Rhinitis means the lining of the nose is inflamed. You may have blocked nose, runny nose, mucus running from the nose into the throat (post nasal discharge), sneezing and an itchy nose.

Rhinitis can be allergic on non-allergic. Allergic rhinitis means your immune system is reacting to things that you breathe in (allergens) by making an allergic immune response including antibodies. Blood tests can diagnose allergic rhinitis by measuring the level of these antibodies in the blood. People with allergic rhinitis often have asthma, eczema and conjunctivitis.

Allergic rhinitis can be seasonal (hayfever) or perennial (this means every day of the year). Common allergens causing hayfever are grasses and pollens. Common allergens causing perennial allergic rhinitis are dust mite, pets and moulds in soils.

Non-allergic rhinitis can be triggered by irritants like cold temperatures, low humidity, hot or spicy foods, alcohol, strong chemical smells or odours, smoking or wood smoke and hormonal changes (pregnancy, menstruation) and is more common as people get older.

What treatments work?

 For all kinds of rhinitis these three treatments work well:

  1. Avoiding the allergen or irritants.
  2. Rinsing the allergens and irritants away with saline.
  3. Steroid nasal sprays used every day while symptoms are active.

For allergic rhinitis there are two extra treatments:

  1. Anti-histamines: you can use eye drops, tablets or nasal sprays.
  2. Immunotherapy.

It’s safe to use all these medications on the same day and for people with severe rhinitis, it’s common to need to use all medications on days when your symptoms are severe.

1. Identify and then avoid the allergen or irritant

A blood test can identify allergic triggers and you can keep a diary of symptoms to identify non allergic triggers. Some things are easy to avoid, like horses. Other things like dust, grass, pollen and moulds are everywhere and are impossible to avoid. Stopping smoking always helps. For evidence based advice about allergen minimisation measures in your home see www.allergy.org.au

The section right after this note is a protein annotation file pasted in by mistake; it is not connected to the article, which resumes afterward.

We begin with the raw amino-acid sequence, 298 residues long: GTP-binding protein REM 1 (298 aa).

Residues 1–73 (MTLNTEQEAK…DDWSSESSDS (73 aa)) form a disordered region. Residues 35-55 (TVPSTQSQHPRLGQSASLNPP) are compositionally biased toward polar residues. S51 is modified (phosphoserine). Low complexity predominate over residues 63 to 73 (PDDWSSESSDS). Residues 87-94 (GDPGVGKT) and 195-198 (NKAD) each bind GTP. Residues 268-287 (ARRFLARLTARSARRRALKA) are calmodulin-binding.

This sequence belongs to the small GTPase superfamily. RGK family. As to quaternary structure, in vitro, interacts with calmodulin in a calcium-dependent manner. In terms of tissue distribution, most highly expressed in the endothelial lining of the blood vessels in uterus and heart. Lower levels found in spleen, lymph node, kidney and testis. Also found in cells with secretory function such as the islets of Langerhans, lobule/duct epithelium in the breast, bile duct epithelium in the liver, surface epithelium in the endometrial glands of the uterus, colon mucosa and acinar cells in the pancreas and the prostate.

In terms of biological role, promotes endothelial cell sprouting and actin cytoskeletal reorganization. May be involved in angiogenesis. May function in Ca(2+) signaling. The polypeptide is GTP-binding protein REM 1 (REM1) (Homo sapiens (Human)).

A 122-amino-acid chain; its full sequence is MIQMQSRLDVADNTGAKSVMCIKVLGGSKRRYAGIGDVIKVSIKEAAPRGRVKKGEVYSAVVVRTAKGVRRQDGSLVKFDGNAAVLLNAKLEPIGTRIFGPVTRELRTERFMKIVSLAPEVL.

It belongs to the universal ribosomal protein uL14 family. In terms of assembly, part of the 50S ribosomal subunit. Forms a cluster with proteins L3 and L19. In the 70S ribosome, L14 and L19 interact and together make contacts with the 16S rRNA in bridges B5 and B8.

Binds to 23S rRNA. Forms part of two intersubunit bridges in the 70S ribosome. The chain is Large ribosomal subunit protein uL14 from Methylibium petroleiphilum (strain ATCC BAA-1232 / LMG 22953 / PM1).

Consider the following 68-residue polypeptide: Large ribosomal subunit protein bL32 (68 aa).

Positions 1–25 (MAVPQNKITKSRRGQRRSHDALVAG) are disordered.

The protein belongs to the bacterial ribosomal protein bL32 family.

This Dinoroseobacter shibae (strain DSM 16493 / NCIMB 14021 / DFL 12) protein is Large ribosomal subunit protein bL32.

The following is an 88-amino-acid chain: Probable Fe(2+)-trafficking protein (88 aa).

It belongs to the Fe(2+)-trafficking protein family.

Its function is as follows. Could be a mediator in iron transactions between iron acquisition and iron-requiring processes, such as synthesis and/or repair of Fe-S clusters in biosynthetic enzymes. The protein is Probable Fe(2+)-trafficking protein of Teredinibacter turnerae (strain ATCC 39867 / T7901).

2. Rinsing the allergens and irritants away with salt water

You can use salt rinses after an exposure (e.g. horse riding or gardening) or you can use them regularly, once or twice a day. Swimming in the ocean has the same effect. Rinses are more effective that mist sprays. Mist sprays are more convenient when you are travelling or at work.

Good brands are FLO and FESS rinses. See the saline rinse page and click here to watch a you tube video on saline nasal rinsing.

3. Steroid nasal sprays

Steroid nasal sprays are more effective than antihistamine tablets for allergic rhinitis and work for non-allergic rhinitis too. The sprays are used every day for 3-6 months or until symptoms have completely gone. Treatment can start again when symptoms come back. For patients with perennial rhinitis, it’s safe to use the sprays every day. For seasonal rhinitis, put a reminder on your calendar to start you steroid nasal spray two weeks before the usual start of your hay-fever season. For many people in South West Victoria, symptoms start in August and end in January.